I’ve been wearing the Nicks Tactical for a few weeks now (the break in is much easier than with the Americana), and I’ve got some thoughts to share with you. 

Nicks Tactical Boot Overview

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Nicks Handmade Boots is known for their wildland firefighting boots, but they’ve recently released a tactical boot that covers the high end of the market. 

Most tactical boots I’ve seen are in the mid-range: Danner seems to have that whole segment of the market cornered. 

And then there’s the Oakley Light Assault boot, which most military members seem to agree is best for desk jockeys (the ankle support is pretty weak). 

But there was nothing out there for boots that were overbuilt—the high end—the mac daddy, if you will. 

Well, Nicks did it. 

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While I’ve heard anecdotally that most Danner tactical boots have anywhere between 12-32 months of life in them, the Nicks Tactical boot is built to last your entire military career. I’d be happy to bet these boots last over 10 years, even if you’re putting them through their paces through training and exercises.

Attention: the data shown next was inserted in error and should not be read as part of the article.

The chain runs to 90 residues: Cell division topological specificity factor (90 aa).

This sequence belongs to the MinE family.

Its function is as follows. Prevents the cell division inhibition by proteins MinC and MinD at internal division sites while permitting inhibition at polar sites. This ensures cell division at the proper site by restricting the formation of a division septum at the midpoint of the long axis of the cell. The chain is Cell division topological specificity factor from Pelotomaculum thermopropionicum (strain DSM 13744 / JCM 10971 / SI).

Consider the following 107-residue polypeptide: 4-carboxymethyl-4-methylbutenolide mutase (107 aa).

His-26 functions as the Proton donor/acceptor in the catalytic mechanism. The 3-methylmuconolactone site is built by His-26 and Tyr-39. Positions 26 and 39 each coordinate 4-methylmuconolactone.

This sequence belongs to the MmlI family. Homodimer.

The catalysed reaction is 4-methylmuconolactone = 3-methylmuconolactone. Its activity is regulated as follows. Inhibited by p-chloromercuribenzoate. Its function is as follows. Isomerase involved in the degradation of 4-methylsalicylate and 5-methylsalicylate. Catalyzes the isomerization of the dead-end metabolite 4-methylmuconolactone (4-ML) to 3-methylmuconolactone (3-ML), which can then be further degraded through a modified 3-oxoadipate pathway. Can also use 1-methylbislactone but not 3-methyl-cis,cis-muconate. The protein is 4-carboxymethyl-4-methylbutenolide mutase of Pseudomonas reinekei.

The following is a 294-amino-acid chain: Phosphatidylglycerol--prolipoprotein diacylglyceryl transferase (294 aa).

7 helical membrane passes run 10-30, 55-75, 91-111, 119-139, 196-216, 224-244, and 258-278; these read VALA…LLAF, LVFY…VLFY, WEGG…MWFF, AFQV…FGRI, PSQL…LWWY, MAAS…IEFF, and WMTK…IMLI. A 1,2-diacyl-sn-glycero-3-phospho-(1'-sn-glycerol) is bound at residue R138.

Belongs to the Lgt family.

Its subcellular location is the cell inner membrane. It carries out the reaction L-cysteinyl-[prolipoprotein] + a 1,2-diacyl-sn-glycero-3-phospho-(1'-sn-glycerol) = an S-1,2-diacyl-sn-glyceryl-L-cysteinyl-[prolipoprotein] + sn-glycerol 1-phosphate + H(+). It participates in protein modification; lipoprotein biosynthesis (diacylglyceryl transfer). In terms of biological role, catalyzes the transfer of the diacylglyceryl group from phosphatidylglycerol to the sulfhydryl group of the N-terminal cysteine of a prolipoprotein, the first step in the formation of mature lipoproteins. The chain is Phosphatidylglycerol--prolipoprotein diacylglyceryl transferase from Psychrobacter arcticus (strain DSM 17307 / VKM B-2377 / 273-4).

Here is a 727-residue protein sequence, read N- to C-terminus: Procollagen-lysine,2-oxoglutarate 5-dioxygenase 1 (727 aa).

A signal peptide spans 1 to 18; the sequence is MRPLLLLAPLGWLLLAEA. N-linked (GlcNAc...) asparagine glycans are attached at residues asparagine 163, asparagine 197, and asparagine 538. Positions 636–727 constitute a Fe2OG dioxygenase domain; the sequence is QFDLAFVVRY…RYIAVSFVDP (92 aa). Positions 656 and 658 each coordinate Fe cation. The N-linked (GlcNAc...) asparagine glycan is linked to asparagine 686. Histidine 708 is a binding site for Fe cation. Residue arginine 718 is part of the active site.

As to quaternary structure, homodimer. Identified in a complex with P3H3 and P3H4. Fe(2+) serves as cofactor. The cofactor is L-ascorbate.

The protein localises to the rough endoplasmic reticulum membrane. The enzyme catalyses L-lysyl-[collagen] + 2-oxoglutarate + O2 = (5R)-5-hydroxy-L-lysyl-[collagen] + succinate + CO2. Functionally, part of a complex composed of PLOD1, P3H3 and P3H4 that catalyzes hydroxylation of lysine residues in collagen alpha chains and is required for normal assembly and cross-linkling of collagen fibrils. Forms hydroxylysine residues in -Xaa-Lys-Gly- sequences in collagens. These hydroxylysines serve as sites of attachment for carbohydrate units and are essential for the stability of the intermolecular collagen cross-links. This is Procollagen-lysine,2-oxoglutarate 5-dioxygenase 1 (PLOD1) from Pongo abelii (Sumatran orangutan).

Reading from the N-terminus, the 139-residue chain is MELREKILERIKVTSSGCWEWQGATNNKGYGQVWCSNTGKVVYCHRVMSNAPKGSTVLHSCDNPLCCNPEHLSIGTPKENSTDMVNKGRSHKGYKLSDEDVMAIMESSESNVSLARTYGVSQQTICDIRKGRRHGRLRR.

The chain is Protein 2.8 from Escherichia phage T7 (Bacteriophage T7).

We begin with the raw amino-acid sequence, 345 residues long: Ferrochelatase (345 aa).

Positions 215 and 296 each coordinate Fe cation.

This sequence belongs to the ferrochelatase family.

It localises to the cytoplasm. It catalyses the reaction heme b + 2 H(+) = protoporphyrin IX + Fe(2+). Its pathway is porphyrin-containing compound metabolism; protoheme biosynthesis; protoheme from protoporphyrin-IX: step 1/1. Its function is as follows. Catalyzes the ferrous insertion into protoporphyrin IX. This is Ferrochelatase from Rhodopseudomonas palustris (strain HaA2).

The Nicks Tactical is the sturdiest tactical boot out there. 

Things to Consider Before Buying

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The lead time is around 6 months at the time of writing, so you might as well order now if you ever want to get them. 

It can be tough to shell out over $500 and then wait 6 months to get your boots, but that’s how it goes with handmade boots

You can customize your Tactical boots, too. You can get a custom fit from Nicks (though if you already know your boot size relatively well, you can probably skip that step). In any case, you’ll certainly want to know your size both length-wise and width-wise. 

Good news if you have narrow feet or extra wide feet: Nicks can make widths from as narrow as an A width to as wide as a FF. That’s the entire range right there. 

For the custom options, you also have 5 different leathers to choose from: two smooth black leathers, a black roughout, a Coyote brown roughout, and a Coyote brown smooth leather. 

These leathers all come from Seidel tannery, which makes a fantastic leather. And you can also choose either an 8” boot, which is the standard tactical boot height, or you can get a 5”.